It’s also in your best interest to record the incident in your workplace’s accident book. However, if you are unable to, a colleague could do this for you. The record can be used to prove that you were injured in a roof accident at work.
Other examples of evidence you should collect to prove that your employer has breached their duty of care to you and that you were injured, include:
- CCTV footage of the accident, if possible
- Photographs of the accident scene and your injuries
- The contact details of any colleagues or witnesses who can provide a statement corroborating your version of events
- A medical report produced by an independent medical expert, who can assess your injuries and offer insight into the extent of any harm you have suffered
Finally, you may consider seeking legal advice. An accident at work solicitor can cover all bases of your claim and assist you with gathering evidence. If you would like to work with one of our experienced solicitors, please do not hesitate to get in touch.
If you fell through a roof because your employer acted negligently, you may be wondering what kind of compensation could be due. There are two potential heads of claim to be considered.
The first is called general damages. General damages aim to provide compensation for the pain and suffering you endure as a result of your injuries, as well as any loss of amenity.
By referring to a publication called the Judicial College Guidelines (JCG), you can get a broad idea of how much you could potentially receive should your claim succeed. The JCG provides guideline compensation brackets for various illnesses and injuries. This helps solicitors value compensation claims. You can find some examples of these figures below.
|Area of Injury||JC Guideline Award and Severity||Supporting Notes|
|Head||(a) Very Severe - £282,010 to £403,990||Severe and permanent injury resulting in, very little if any, meaningful response to the surrounding environment and 24-hour care.|
|Head||(c) Moderate (i) - £150,110 to £219,070||A moderate to severe intellectual deficit, personality change and a significant risk of future epilepsy.|
|Back||(a) Severe (i) - £91,090 to £160,980||Spinal cord damage, severe pain and disability, loss of bladder function and incomplete paralysis.|
|Back||(b) Moderate (i) - £27,760 to £38,780||Compression and crush fractures impacting the lumbar region and causing continuous pain. Increased likelihood of spinal fusion becoming necessary.|
|Pelvis||(a) Severe (i) - £78,400 to £130,930||Fractures that cause intolerable pain, leaving significant disability, high risk of surgery and hip deformity.|
|Pelvis||(a) Severe (iii) - £39,170 to £52,500||Fractures to the acetabulum result in degenerative changes, instability and future requirement for hip replacement surgery.|
|Leg||(b) Severe Leg Injuries (iii) £39,200 to £54,830||Comminuted or compound fractures or injuries to the joints and ligaments that require prolonged treatment and cause extensive scarring.|
|Knee||(a) Severe (i) - £69,730 to £96,210||Injuries that seriously disrupt the joint, gross ligament damage and considerable loss of function and pain.|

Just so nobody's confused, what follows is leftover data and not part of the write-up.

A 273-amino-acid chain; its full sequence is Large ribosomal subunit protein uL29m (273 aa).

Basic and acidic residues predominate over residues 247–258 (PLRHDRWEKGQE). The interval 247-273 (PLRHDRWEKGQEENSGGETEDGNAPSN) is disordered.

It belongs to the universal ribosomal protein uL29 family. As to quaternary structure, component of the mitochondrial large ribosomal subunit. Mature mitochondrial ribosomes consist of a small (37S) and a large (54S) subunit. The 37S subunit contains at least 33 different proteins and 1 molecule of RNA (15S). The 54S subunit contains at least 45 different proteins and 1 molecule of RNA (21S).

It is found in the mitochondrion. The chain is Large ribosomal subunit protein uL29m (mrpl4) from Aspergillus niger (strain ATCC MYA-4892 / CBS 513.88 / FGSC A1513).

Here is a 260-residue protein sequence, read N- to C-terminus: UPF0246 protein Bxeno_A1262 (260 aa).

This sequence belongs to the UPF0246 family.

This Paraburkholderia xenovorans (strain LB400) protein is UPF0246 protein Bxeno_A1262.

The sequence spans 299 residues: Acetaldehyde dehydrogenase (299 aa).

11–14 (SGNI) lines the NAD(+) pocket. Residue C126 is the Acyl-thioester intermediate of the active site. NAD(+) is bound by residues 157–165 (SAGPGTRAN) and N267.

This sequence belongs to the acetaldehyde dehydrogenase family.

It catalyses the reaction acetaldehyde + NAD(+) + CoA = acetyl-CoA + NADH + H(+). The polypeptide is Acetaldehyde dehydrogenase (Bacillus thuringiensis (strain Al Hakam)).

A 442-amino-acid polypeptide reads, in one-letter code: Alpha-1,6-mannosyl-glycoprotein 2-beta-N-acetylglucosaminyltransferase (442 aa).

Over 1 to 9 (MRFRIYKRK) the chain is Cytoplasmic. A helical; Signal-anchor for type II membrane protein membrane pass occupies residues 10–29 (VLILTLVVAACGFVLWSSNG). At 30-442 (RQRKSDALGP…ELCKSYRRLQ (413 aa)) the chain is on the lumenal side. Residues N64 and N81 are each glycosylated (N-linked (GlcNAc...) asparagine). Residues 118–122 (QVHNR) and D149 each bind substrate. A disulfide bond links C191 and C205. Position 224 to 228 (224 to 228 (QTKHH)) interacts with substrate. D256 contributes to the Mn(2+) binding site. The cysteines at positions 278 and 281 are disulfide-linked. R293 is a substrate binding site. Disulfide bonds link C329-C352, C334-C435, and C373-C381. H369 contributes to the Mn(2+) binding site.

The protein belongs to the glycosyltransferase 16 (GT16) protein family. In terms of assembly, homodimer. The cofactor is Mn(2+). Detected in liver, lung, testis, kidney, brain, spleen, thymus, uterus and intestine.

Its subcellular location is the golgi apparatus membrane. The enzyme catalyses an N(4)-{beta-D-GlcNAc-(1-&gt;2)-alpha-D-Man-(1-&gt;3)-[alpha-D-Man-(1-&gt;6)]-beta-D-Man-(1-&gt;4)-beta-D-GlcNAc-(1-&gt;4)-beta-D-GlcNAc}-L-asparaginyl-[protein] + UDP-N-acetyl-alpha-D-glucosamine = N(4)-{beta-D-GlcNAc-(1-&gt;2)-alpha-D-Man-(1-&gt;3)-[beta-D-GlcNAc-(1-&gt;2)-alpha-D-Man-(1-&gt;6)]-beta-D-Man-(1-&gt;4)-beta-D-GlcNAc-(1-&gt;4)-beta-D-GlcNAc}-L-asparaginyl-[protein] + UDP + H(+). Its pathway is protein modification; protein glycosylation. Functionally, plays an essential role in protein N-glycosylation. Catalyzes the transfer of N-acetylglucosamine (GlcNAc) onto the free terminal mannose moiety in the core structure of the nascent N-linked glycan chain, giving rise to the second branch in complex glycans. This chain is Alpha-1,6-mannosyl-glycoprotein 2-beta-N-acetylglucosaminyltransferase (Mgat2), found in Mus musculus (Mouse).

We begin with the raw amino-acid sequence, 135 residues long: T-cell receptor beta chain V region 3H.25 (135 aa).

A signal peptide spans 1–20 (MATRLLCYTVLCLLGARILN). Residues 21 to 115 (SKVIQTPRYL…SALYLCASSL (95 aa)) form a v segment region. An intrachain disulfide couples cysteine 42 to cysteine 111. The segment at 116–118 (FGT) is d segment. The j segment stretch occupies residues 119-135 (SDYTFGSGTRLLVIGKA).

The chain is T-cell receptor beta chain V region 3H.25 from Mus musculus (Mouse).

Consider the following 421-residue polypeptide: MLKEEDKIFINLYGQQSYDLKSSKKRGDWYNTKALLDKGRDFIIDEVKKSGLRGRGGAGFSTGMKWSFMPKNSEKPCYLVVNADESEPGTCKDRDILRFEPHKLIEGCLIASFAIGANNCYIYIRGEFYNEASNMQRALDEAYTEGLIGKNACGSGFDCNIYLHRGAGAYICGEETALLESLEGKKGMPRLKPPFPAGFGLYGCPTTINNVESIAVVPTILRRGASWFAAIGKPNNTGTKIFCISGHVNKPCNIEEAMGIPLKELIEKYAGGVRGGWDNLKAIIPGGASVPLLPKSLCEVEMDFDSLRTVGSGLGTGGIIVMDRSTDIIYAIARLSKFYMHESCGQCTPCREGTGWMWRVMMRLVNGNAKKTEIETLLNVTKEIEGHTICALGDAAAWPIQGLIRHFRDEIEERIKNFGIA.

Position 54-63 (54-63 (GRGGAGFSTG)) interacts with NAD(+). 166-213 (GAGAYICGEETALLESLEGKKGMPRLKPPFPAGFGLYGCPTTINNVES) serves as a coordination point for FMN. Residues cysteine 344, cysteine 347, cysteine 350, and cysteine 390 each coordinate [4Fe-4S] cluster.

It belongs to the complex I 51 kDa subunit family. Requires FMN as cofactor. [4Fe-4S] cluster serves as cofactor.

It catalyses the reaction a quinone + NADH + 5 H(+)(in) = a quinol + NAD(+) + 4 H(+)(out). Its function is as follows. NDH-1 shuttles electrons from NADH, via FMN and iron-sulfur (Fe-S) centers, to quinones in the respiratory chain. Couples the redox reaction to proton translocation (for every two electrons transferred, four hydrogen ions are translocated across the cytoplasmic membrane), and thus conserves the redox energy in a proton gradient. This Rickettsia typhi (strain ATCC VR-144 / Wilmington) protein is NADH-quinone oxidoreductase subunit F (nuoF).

|Ankle||(a) Very Severe - £50,060 to £69,700||Multiple fractures and soft-tissue damage causing deformity and potential for necessary amputation due to any future injury.|
|Ankle||(c) Moderate - £13,740 to £26,590||Fractures, ligament tears and scarring, difficulty in walking or standing for long periods and risk of future osteoarthritis.|
Please note that these are guideline figures only. The actual amount you may receive if you fell through a roof can differ.
The second head of claim is special damages. Special damages provide compensation for the financial impacts of your injuries. For example, under special damages, you may be able to claim back the costs of:
- Lost earnings
- Domestic care from family, friends or paid carers
- Adaptations needed at home to accommodate a new disability
- Physiotherapy costs or other treatments unavailable on the NHS
- Travel expenses to essential appointments
- Damage to personal items, such as your phone
Our team can provide a free consultation if you were injured after you fell through a roof at work caused by your employer being negligent. Get in touch today to learn more.
You might be wondering if you could sue your employer if you were injured at work. Our solicitors offer their services through a Conditional Fee Agreement (CFA). Generally, under this kind of No Win No Fee arrangement, you get all the benefits of legal counsel without paying any upfront or ongoing fees to your solicitor.
In the event of a successful claim, the only fee your solicitor will typically take is a success fee. This fee is a small percentage of your compensation. However, if your claim does not then succeed, you will not pay this fee.
Our advisors can tell you if you have a valid claim and can connect you with one of our expert solicitors when you get in touch by:
Accidents At Height
For more guides:
- Compensation for a broken neck
- Compensation after falling on uneven pavements
- Slip, trip, and fall head injury settlements
- Learn more about claiming compensation for a fall at work here. You can find potential compensation payouts and advice on working with a No Win No Fee solicitor.
- Find out how to claim if you fell down the stairs at work with our guide.
Or, for further resources:
Thank you for reading our guide on how to claim compensation if you fell through a roof at work.